An $18 Big Mac meal sparked a revolt against high prices. Companies are finally listening

An $18 Big Mac meal sparked a revolt against high prices. Companies are finally listening
  • PublishedJune 26, 2024

Pop quiz: How much does a Big Mac, fries and a fountain beverage – also known as a Big Mac combo meal – cost?

Many people believe it’s an astounding $18 after a post on X of McDonald’s menu prices at a rest stop in Connecticut went viral and made national headlines. (Narrator voice: It’s not.)

Now, almost a year after the post, a top McDonald’s executive wants to set the record straight. In a recent letter, Joe Erlinger, president of McDonald’s USA, said $18 for a Big Mac combo was the “exception” and not the norm across all 13,700 restaurants in the country.

The thing is: It doesn’t really matter that virtually no one is paying anything close to $18 for a Big Mac combo. (On average, it actually costs $9.29, per a fact sheet McDonald’s put out along with the letter.) What matters is that the post struck a nerve with an army of people who are fed up with what fast food costs these days.

Erlinger is clearly taking note. A few weeks after publishing the letter the company announced a $5 value menu. But make no mistake — the timing isn’t a coincidence.

A bragging point

For years after Covid, fast food chains were bragging on earnings calls about the ease at which they could raise prices without consumers batting much of an eye.

Yes, fast-food chains’ expenses went up as inflation accelerated and they had to shell out more money to attract workers. But it’s not like they were hurting as a result.

As they increased prices, profits went up. Of course, that was only true because consumers were willing to pay more as their paychecks rose and they were sitting on loads of savings accumulated during the pandemic.

Turning tides

Now chains like McDonald’s, which didn’t respond to CNN’s request for comment, are playing defense. They’re retroactively defending prior increases, telling customers: I understand your frustration – while also telling them: We aren’t the villains your social media posts make us out to be.

“The average price of a Big Mac in the US was $4.39 in 2019,” Erlinger said in his recent letter. “Despite a global pandemic and historic rises in supply chain costs, wages and other inflationary pressures in the years that followed, the average cost is now $5.29. That’s an increase of 21% (not 100%),” he added.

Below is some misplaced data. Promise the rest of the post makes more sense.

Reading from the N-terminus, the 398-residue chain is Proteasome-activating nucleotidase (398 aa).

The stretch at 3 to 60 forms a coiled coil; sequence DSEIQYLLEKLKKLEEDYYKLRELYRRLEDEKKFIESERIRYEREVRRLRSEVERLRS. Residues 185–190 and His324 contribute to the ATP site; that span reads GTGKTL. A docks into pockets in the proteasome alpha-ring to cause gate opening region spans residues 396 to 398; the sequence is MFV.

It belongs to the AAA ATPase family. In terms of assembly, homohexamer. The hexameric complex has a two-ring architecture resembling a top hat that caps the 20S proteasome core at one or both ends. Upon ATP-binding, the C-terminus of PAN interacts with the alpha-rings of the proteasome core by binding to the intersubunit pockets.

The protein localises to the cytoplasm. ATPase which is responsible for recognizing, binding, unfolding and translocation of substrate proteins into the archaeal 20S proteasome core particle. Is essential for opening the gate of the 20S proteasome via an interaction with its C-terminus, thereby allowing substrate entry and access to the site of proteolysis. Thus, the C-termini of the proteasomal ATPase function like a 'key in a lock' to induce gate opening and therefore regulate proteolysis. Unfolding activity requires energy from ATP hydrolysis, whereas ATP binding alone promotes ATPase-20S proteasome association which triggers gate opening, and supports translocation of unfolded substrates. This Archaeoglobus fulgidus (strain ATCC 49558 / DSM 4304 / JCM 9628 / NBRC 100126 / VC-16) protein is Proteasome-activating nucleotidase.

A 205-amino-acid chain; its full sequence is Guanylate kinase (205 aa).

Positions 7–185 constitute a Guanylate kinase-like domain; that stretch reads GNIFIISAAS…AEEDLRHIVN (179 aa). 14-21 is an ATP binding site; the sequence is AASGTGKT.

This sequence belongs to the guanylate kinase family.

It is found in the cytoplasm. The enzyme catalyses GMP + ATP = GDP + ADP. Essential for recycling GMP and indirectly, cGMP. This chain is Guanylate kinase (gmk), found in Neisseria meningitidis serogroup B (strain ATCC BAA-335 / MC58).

If that’s the case, a 21% price increase from 2019 is less than the 23% overall rise in prices across goods and services over the same period calculated by the Consumer Price Index.

On top of this, prices for all manner of goods and services have surged. For instance, car insurance costs for the average US consumer are up more than 40% from 2019 to now, according to CPI data.

People aren’t happy about that, but I have yet to see a viral post about car insurance prices. Perhaps that’s because car insurance companies haven’t spent their lifespans positioning themselves as a dirt-cheap good for the common folk.

Behold: Price cuts and value menus

I’d be willing to bet Erlinger was made aware of the viral $18 Big Mac combo post not long after it took off. So why did it take a year for him to comment on it?

Profit margins.

McDonald’s CEO Christopher Kempczinski told analysts on the company’s April earnings call that restaurant profit margins have fallen back to where they were in 2019. That’s because consumers are reaching their breaking points with the price increases they’ve had to shoulder over the past four years. And with paycheck bumps flattening out and savings vanishing, it’s stinging a lot more.

“We certainly are going to be prudent and thoughtful about any further price increases that we’re looking at for the rest of 2024 on that backdrop,” Ian Borden, McDonald’s CFO added on the call.

Hence why McDonald’s is rolling out a $5 menu.

But they’re not the only ones making a pivot. TargetWalgreensAmazonWalmart, Wendy’s and Starbucks are slashing prices on thousands of items, trying to win back the customers they, too, have lost due to price increases.

Customers are fed up. And it’s finally starting to hurt companies’ bottom lines.


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